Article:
The 1950 lightweight consist included six cars: a baggage-lunch counter-lounge, three "Vista-Dome" dome coaches, a dining car, and a "Vista-Dome" dome parlor-observation car. The Budd Company manufactured all six cars, although the interior of the parlor-observation car was designed according to Pullman Plan No. 9525. Strong demand led the Wabash to add another dome parlor-lounge in 1952. Pullman-Standard delivered the car, which included the "Blue Bird Room", an eleven-seat private dining room.
The Blue Bird used the Wabash's line between Chicago and St. Louis. In March 1950 northbound No. 24 departed St. Louis Union Station at 8:55 AM and arrived at Chicago Dearborn Station at 2:05 PM. The equipment set returned as southbound No. 21 the same day, departing Chicago at 4:45 PM and arriving in St. Louis at 10:10 PM. Intermediate stops included Englewood in Chicago, Forrest, Decatur, Taylorville, Litchfield and Granite City in Illinois, and the Wabash's Delmar Boulevard station in St. Louis itself. At the time two other Wabash trains operated on the route: the Banner Blue, which operated a reverse schedule, and the overnight Midnight.
The Blue Bird's "Vista-Dome" dome parlor-observation car, circa 1950s.
The Norfolk and Western Railway leased the Wabash in 1964 but continued to operate the Blue Bird. This changed in 1968 when the N&W truncated the Blue Bird to Decatur, Illinois, still departing from Chicago. This new service was named City of Decatur and operated until the formation of Amtrak in 1971.
The Wabash relaunched the Blue Bird as a streamlined train on February 26, 1950, with all-new Budd Company "Vista-Dome" dome cars and E-unit diesel locomotives from Electro-Motive Diesel. The new train carried Wabash's standard blue-gray-white livery. The Wabash referred to the Blue Bird as a "Domeliner" in contemporary advertising. Amenities on the new train included radio and "recorded musical programs"; coach passengers had access to the "Coffee Shop Club". The new equipment cost the Wabash $1,500,000; it was the first dome train to operate between Chicago and St. Louis.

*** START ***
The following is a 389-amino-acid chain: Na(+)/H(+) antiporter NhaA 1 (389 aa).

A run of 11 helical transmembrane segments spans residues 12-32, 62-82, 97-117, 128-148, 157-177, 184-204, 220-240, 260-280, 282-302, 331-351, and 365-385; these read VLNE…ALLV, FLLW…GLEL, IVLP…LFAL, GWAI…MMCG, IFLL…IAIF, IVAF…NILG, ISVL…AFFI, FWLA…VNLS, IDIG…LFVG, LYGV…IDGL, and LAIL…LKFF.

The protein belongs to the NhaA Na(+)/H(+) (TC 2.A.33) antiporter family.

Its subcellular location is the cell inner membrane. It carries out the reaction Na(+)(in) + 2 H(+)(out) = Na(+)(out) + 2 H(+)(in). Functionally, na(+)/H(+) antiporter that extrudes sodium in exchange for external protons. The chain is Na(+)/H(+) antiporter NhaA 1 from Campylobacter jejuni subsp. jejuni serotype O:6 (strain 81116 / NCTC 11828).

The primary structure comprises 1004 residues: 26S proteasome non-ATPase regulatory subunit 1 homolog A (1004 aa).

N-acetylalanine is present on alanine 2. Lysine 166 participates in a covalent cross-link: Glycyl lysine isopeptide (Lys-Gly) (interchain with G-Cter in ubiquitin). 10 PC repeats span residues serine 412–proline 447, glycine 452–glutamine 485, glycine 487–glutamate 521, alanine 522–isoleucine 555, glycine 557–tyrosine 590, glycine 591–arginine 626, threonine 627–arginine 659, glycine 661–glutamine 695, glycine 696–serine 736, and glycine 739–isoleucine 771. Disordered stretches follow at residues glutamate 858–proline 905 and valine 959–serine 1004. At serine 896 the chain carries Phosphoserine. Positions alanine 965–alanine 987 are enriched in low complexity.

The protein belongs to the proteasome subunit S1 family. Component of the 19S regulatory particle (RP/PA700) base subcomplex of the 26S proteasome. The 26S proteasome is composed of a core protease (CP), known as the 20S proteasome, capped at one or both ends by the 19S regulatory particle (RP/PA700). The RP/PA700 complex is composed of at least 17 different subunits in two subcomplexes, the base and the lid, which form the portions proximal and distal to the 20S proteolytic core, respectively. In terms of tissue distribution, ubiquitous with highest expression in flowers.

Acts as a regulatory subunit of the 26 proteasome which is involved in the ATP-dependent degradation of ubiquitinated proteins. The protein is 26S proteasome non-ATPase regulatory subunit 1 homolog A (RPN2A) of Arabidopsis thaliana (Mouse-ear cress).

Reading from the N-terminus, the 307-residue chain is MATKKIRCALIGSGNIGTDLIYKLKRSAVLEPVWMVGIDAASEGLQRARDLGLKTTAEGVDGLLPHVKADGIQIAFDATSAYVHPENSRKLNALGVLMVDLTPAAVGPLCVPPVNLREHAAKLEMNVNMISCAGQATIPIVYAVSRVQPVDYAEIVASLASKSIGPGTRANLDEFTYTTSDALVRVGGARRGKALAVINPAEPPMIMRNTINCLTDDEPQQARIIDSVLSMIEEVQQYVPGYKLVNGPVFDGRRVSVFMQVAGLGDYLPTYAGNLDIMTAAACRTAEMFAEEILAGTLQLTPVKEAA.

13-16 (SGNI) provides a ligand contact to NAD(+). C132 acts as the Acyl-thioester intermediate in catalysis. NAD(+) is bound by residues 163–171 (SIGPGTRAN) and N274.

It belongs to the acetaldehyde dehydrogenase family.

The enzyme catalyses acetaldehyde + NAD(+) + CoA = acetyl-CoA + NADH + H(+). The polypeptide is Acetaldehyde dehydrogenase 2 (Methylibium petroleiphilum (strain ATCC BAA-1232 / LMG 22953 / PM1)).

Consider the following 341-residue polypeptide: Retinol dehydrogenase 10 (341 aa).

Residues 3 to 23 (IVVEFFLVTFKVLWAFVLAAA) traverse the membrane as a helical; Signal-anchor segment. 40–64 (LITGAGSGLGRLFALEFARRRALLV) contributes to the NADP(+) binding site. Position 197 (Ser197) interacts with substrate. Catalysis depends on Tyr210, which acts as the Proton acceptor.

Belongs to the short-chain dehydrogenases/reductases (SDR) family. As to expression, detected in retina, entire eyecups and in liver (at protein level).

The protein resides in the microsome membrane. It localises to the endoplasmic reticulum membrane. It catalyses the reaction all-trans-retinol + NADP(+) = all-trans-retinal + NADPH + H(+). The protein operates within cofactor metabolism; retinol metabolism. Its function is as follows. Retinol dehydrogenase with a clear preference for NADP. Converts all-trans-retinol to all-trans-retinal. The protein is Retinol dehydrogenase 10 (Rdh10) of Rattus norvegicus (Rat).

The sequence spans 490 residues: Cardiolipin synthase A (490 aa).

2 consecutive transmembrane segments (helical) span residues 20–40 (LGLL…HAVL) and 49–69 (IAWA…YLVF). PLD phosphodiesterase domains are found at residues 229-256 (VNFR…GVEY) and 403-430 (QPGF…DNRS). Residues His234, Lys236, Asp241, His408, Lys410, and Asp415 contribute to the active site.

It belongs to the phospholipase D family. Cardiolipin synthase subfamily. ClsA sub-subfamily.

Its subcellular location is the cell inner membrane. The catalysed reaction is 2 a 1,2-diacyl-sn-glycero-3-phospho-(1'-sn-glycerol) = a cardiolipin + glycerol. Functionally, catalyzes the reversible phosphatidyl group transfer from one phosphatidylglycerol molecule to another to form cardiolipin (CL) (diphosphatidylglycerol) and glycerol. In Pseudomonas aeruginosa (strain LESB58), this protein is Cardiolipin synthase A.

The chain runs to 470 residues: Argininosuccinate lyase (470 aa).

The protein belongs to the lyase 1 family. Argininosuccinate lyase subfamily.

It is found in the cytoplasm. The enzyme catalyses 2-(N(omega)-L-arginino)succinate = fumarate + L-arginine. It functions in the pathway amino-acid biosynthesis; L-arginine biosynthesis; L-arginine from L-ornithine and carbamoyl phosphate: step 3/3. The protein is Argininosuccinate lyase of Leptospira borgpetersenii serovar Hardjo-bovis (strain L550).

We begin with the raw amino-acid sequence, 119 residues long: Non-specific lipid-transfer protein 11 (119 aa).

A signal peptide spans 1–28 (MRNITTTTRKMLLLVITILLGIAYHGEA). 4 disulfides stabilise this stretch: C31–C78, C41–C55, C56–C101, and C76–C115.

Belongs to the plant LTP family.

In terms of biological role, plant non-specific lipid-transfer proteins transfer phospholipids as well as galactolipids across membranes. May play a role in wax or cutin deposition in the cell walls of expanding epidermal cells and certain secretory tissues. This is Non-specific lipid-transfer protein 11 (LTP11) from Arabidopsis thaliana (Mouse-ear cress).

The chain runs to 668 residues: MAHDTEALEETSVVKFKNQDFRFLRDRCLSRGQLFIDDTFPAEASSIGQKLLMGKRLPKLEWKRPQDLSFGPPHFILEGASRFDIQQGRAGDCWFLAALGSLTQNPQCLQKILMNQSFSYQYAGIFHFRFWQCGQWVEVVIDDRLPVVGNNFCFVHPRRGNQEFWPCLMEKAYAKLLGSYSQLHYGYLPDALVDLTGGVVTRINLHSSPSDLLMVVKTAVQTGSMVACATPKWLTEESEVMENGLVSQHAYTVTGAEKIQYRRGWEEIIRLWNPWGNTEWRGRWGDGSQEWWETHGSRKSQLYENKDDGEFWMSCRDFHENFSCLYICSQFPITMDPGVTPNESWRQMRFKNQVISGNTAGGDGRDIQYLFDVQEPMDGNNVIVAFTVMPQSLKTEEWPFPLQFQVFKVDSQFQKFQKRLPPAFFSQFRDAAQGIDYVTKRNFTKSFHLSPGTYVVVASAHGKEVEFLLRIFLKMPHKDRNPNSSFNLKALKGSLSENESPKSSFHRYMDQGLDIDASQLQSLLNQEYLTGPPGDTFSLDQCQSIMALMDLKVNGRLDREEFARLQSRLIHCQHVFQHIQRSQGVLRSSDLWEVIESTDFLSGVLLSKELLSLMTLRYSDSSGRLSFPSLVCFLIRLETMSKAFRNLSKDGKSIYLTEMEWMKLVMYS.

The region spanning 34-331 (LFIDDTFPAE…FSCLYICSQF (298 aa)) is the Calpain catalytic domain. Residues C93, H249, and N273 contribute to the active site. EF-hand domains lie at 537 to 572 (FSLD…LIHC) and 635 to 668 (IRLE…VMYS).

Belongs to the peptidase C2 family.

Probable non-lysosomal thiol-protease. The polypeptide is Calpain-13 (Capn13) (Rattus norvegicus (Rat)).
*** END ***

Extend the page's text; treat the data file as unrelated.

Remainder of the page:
Interior of a Wabash Blue Bird coach car, circa 1950's.
The Blue Bird
The Wabash introduced a heavyweight Blue Bird on the Chicago–St. Louis run in 1938. The train was painted blue-gold, previously reserved for the Wabash's Banner Blue.
Interior of the "Vista-Dome" dome parlor-observation car.
The Blue Bird's Club Lounge car, circa 1950s.
Classic Streamliners - TRAINCYCLOPEDIA
N&W E8A 3815 (former Wabash No. 1015) with Train 121, the "Domeliner" Blue Bird, at speed north of Bement, Illinois at sunset on May 1, 1966. Photo by Roger Puta.
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Text: wikipedia.org. Images: Public Domain; http://www.commons.wikimedia.org (unless otherwise specified) and 17 U.S. Code § 107 fair use. References: Lewis, Robert G. The Handbook of American Railroads. New York: Simmons-Boardman Publishing Corporation, 1951, 2nd Edition 1956. Site Map Contact webmaster HERE.